Linked by Howard Fosdick on Fri 23rd Nov 2012 14:03 UTC
In the News Hard to believe, but articles are popping up at business websites claiming that venerable Hewlett-Packard may fail. In their most recent fiasco, HP wrote off a loss of $8.8 of their $11.1 US billion acquisition of Autonomy and have alleged fraud in the deal. Revenue is down 7% from a year ago and the stock has hit a 10-year low. The company is laying off 27K employees but that may not be enough. Some speculate HP might be broken up into parts with buy-outs involved. This article from last May offers a good in-depth analysis of how all these problems came to pass.
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RE[4]: Comment by kaiwai
by kwan_e on Fri 23rd Nov 2012 23:39 UTC in reply to "RE[3]: Comment by kaiwai"
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The problem is you don't always know who are the right people until after the event. And it's often very easy for us armchair critics to boast such insights when we're not betting hundreds of thousands of employees and billions of dollars on every decision we make (much like how everyone thinks they're a better football manager than their favourite club's manager).

Plus you don't generate a loss of $8.8 billion without trying to buy in talent and promote talent. Clearly they did try that, and they failed (for whatever reasons). Now they need to retreat and regroup so they are around long enough to launch another assault.

That's the problem with corporate culture: they are completely shit at identifying any talent or potential talent. Can you seriously tell me that, on pure random chance, none of the employees they are about to lay off would happen to have the right skills or even just the right potential to take things somewhere?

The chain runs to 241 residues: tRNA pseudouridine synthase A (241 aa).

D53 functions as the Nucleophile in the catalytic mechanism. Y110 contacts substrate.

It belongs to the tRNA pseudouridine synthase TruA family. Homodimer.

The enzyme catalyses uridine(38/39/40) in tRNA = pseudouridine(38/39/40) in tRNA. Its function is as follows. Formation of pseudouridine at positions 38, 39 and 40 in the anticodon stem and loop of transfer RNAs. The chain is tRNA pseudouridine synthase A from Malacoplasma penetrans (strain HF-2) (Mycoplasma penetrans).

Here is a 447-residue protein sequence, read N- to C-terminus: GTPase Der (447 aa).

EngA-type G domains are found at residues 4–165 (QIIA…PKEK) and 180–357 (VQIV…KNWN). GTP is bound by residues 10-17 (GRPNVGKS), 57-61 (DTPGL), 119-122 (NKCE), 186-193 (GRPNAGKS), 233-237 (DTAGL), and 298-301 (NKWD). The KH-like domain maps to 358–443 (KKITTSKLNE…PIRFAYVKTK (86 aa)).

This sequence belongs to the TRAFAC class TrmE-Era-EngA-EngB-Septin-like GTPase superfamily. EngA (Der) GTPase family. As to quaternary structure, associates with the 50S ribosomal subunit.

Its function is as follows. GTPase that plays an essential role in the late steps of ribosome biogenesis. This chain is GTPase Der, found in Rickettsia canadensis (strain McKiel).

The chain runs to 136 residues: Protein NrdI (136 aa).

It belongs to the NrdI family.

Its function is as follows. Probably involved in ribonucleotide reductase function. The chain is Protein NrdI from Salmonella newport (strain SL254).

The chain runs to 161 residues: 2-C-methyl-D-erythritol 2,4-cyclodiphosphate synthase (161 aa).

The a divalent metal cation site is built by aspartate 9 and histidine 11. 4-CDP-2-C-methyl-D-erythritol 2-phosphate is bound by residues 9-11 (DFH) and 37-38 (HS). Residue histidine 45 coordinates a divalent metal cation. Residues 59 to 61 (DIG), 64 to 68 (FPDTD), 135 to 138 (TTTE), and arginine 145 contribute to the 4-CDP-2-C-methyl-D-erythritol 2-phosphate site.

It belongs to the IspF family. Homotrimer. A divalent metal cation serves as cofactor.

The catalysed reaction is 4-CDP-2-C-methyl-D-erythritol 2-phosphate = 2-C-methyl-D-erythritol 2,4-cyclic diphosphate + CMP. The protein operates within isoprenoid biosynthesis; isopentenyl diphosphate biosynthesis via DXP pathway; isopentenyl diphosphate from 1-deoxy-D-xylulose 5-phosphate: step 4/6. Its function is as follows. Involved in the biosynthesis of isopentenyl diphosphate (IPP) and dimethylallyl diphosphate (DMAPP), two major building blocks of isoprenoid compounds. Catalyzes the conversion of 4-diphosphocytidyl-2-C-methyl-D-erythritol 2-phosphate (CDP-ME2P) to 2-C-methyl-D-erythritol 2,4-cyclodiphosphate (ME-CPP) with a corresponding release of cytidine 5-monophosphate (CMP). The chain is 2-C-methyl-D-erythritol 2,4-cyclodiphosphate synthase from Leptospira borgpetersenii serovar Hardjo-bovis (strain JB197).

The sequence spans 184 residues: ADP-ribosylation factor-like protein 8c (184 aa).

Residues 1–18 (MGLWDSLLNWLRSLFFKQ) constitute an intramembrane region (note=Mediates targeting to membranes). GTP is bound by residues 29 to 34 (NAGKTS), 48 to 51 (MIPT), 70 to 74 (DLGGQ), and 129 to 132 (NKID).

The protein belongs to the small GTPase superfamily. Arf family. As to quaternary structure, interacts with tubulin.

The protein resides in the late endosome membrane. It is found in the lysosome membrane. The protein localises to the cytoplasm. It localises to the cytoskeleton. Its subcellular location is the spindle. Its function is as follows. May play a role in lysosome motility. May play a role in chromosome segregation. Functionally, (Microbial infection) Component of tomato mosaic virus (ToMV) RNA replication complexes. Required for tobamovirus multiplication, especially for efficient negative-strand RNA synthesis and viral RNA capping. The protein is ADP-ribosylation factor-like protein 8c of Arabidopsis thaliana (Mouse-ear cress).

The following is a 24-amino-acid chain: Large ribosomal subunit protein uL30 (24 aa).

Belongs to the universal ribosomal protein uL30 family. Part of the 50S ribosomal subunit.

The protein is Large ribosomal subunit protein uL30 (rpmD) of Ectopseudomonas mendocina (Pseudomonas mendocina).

I've only been exposed to corporate employment for a comparatively short time and it's easy to see that identifying talent is simply not done. It's all about getting people to self-promote and doing things "above and beyond" their job description despite them being completely incompetent AT their job description.

It's not easy, but it's not done. You would expect a CEO being paid millions for company that earns millions would not have problems taking on difficult tasks. Yet they always take the easy option of laying off people.

They like to paint themselves as making the hard decisions. But they're not hard decisions at all.

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